After the meat has marinated about 24 hours in this (store it in the fridge while it’s marinating, and stir it up every few hours), it’s time to start drying.

Spread the meat onto the trays of the dehydrator and dehydrate on “High.” When the meat is dried out (and you’ll be able to tell when it is) it’s done. The house smells absolutely delicious while the beef jerky is drying. It’s hard to keep from eating it before it’s done!

This beef jerky should be stored in ziplock bags (assuming you have enough to store) in the freezer. Especially in damp climates, you don’t want the dehydrated meat to sit out at room temperature.

Then prepare to defend your beef jerky from the ravening hordes who have been smelling it dehydrating for two days!

BK

DISCLAIMER: all this dehydrating happens in my own kitchen, for my own family. In no way am I implying that industry safety standards are maintained in the dehydrating process. Please don’t write to us to tell us if this doesn’t meet certain commercial standards. We already know that. I am an amateur cook, using home methods in my own kitchen.

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  2. Do you or could you tell me what the directions would be for making jerky in the oven…What setting and for hw long??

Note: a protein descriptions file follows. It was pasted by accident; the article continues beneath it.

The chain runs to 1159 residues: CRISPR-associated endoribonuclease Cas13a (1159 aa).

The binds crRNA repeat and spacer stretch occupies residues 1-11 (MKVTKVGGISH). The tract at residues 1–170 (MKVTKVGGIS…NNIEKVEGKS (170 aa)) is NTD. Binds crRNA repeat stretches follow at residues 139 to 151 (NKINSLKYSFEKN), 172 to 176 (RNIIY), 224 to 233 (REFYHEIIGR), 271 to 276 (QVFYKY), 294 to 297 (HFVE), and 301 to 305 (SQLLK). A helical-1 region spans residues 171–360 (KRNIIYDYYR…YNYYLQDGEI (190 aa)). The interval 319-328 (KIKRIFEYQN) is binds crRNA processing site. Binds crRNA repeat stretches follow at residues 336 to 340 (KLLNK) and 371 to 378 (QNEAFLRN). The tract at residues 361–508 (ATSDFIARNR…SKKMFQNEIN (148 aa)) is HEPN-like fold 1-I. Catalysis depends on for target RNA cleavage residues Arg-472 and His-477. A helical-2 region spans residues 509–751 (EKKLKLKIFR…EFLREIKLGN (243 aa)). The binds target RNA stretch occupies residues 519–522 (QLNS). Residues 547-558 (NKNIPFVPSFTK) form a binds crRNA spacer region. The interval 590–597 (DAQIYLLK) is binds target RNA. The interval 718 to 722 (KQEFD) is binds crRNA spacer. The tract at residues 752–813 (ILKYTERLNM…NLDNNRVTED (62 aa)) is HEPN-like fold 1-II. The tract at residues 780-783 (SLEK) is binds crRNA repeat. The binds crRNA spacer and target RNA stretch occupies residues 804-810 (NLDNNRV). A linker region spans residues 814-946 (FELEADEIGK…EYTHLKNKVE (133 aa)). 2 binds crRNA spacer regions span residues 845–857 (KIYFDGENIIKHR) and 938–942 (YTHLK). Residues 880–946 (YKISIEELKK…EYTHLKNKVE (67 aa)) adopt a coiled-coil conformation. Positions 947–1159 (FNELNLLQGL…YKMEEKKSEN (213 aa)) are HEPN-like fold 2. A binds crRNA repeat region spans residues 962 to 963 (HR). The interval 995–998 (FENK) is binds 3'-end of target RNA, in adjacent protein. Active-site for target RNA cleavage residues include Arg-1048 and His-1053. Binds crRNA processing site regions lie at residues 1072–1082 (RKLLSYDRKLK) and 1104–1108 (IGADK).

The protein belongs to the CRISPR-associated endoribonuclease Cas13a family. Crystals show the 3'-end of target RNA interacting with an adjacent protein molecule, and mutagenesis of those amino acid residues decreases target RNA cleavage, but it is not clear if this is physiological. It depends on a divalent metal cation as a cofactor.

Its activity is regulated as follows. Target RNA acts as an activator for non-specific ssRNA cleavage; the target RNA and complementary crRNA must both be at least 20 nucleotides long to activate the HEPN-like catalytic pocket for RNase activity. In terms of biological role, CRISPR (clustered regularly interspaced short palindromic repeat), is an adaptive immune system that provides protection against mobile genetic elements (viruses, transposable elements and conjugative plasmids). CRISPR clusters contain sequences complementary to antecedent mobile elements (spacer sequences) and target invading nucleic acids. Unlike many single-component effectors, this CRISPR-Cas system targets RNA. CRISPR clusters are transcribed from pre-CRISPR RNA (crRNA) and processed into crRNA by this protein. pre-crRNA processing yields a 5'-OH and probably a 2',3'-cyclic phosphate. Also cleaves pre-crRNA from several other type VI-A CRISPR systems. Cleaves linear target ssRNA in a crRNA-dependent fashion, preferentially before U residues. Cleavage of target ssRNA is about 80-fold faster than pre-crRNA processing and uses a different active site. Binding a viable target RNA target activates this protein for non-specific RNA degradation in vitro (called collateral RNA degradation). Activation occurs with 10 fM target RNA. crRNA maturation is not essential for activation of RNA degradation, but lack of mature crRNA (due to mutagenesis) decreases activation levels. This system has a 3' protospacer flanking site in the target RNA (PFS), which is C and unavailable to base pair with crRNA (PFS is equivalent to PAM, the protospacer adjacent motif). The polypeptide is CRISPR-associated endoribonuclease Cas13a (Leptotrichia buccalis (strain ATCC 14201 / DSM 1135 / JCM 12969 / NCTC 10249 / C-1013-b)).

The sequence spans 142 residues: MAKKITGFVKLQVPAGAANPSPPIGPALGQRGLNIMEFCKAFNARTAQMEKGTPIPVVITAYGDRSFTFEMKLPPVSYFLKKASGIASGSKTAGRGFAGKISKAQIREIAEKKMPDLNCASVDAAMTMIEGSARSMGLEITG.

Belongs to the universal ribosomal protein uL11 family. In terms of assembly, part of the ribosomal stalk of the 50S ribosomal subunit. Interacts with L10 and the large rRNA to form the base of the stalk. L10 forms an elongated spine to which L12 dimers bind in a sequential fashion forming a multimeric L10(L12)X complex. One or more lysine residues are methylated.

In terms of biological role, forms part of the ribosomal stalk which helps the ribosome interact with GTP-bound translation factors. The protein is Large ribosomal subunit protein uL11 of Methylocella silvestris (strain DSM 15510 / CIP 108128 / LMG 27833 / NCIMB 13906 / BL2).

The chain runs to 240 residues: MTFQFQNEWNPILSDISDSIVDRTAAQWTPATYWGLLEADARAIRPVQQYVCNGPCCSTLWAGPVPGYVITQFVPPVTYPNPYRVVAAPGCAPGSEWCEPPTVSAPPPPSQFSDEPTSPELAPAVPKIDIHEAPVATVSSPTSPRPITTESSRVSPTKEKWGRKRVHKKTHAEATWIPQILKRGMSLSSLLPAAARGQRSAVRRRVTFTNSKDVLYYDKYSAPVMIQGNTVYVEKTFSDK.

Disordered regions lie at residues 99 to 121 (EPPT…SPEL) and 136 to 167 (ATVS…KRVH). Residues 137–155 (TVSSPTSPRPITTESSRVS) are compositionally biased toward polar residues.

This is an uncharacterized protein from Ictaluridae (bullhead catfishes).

Thanks,
    Tim

  3. I would als like to know if I could use the oven for jerky. I would love some home made jerky.
    Thanks
    Kerrie

  4. Oven Directions:

    Lay the strips flat on the oven racks, making sure their is air between every piece. Bake for 2 to 2 1/2 hours at 200 degrees Fahrenheit. When jerky is cooked to your liking quit cooking!

  5. Rather than lay the strips on the racks use toothpicks to suspend them – you can do alot more this way – don’t forget to put a pan in the bottom for drips (change after an hour or so so doesn’t add nasty burned smoke flavor)

    If you can find an oven safe fan, leave the door cracked – this will keep the oven on the whole time but produce a much better jerky (Mine usually takes 4-8 hours at 150)